Assembly assembly = ...; var seenAssemblies = new HashSet<Assembly> { assembly }; var dependencyTree = Traverse.DepthFirst( assembly, a => a.GetReferencedAssemblies() .Select(Assembly.Load) // only select children which we haven't already seen .Where(seenAssemblies.Add) );

This pattern both guarantees that the output sequence is distinct and saves us the trouble of exploring the same subtree multiple times.

## Conclusion

In this post we examined linked list and depth-first traversal, but it’s just as easy to use the same approach to encapsulate other techniques such as breadth-first traversal or in-order traversal for binary trees. These methods make code cleaner and more concise by letting us re-use traversal logic and easily combine it with LINQ operators. Furthermore, the fact that these techniques avoid recursion means that we aren’t vulnerable to stack overflow exceptions when working with large amounts of data. So, next time you find yourself writing a recursive traversal, consider trying to replace it with one of these generic traversal methods and seeing how it might simplify the code. If you don’t want to write these methods yourself, you can always reference them from MedallionCollections!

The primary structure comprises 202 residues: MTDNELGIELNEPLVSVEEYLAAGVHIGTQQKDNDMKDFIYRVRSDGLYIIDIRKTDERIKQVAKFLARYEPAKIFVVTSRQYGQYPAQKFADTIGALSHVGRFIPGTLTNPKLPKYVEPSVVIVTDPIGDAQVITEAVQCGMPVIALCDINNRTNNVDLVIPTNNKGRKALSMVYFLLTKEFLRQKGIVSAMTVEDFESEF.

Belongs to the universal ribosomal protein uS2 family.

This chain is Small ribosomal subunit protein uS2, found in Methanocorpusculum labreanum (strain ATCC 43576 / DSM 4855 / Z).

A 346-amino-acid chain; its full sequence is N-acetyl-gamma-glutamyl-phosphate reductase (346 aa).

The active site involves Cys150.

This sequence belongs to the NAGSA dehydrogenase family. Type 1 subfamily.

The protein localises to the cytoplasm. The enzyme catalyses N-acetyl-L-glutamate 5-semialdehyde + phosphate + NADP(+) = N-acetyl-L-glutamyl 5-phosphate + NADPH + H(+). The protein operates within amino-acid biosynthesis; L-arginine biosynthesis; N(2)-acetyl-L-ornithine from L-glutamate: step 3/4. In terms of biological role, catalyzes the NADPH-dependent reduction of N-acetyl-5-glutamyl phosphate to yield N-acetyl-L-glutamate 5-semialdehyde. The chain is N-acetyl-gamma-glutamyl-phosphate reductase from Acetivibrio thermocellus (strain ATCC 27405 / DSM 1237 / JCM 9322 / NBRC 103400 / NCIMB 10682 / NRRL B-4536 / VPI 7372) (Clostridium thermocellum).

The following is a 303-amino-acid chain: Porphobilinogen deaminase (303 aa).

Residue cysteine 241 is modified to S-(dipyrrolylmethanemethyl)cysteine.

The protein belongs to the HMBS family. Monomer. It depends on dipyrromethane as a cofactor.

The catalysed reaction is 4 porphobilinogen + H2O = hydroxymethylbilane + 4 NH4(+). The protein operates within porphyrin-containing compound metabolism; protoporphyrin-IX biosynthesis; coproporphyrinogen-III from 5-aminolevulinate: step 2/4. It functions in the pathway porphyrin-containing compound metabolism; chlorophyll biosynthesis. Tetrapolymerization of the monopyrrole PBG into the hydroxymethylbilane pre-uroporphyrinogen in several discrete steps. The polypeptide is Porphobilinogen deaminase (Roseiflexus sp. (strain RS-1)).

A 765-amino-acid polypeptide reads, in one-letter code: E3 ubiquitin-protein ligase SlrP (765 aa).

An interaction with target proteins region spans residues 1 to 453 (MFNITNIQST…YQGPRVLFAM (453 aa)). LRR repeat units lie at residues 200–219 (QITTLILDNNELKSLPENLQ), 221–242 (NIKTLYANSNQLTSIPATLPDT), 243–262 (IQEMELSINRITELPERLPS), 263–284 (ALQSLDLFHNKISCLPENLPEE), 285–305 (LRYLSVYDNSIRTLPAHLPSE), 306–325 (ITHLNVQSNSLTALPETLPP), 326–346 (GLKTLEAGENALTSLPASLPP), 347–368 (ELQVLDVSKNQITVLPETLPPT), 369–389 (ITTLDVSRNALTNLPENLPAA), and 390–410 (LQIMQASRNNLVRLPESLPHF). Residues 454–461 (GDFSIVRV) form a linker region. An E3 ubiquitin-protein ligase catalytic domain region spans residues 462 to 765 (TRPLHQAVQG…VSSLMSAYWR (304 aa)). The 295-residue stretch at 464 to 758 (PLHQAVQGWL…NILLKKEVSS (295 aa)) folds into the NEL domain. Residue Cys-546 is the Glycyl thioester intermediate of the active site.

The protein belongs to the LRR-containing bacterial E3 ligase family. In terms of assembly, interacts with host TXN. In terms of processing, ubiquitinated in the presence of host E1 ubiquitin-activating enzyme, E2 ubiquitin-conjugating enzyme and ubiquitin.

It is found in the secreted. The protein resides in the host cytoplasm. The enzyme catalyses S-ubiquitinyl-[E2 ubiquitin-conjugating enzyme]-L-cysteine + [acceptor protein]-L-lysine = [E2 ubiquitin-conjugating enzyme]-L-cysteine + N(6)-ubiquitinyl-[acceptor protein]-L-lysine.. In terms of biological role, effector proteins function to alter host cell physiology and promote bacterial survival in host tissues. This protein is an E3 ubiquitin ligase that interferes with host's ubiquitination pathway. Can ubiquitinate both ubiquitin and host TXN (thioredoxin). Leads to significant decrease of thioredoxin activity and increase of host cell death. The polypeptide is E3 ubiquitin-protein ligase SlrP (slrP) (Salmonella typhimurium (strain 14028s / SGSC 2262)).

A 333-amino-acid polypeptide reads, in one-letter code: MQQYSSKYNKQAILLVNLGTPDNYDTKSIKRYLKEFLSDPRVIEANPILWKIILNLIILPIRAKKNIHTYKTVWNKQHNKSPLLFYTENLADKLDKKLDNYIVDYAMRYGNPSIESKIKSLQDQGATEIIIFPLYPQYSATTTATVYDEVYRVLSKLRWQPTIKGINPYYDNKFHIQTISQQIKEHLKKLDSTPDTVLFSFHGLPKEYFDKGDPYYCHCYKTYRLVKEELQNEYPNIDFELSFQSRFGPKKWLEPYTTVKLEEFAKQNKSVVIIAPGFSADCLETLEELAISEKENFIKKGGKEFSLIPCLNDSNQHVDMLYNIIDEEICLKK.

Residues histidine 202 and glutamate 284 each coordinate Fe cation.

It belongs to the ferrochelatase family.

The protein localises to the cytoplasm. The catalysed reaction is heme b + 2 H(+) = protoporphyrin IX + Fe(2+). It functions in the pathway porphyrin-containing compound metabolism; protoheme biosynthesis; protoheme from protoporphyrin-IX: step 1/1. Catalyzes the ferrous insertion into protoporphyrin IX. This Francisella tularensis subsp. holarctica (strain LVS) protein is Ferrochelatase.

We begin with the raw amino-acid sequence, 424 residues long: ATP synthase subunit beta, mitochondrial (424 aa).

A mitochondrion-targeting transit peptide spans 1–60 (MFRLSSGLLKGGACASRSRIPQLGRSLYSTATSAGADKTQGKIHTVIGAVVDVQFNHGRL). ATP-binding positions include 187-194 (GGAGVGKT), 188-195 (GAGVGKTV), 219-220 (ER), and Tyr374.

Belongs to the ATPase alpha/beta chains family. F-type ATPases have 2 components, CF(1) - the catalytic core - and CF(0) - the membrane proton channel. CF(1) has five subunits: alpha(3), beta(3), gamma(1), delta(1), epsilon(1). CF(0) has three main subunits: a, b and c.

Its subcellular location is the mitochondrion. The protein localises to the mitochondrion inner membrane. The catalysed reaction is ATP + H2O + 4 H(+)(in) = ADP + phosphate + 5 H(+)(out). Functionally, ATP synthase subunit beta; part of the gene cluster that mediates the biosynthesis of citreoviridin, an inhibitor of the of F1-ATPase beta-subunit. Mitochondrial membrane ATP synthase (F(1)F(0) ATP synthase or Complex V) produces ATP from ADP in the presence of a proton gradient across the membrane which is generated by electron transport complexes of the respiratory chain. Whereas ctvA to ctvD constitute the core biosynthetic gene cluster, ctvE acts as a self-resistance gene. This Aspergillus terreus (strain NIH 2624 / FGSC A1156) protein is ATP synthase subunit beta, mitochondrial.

### Mike Adelson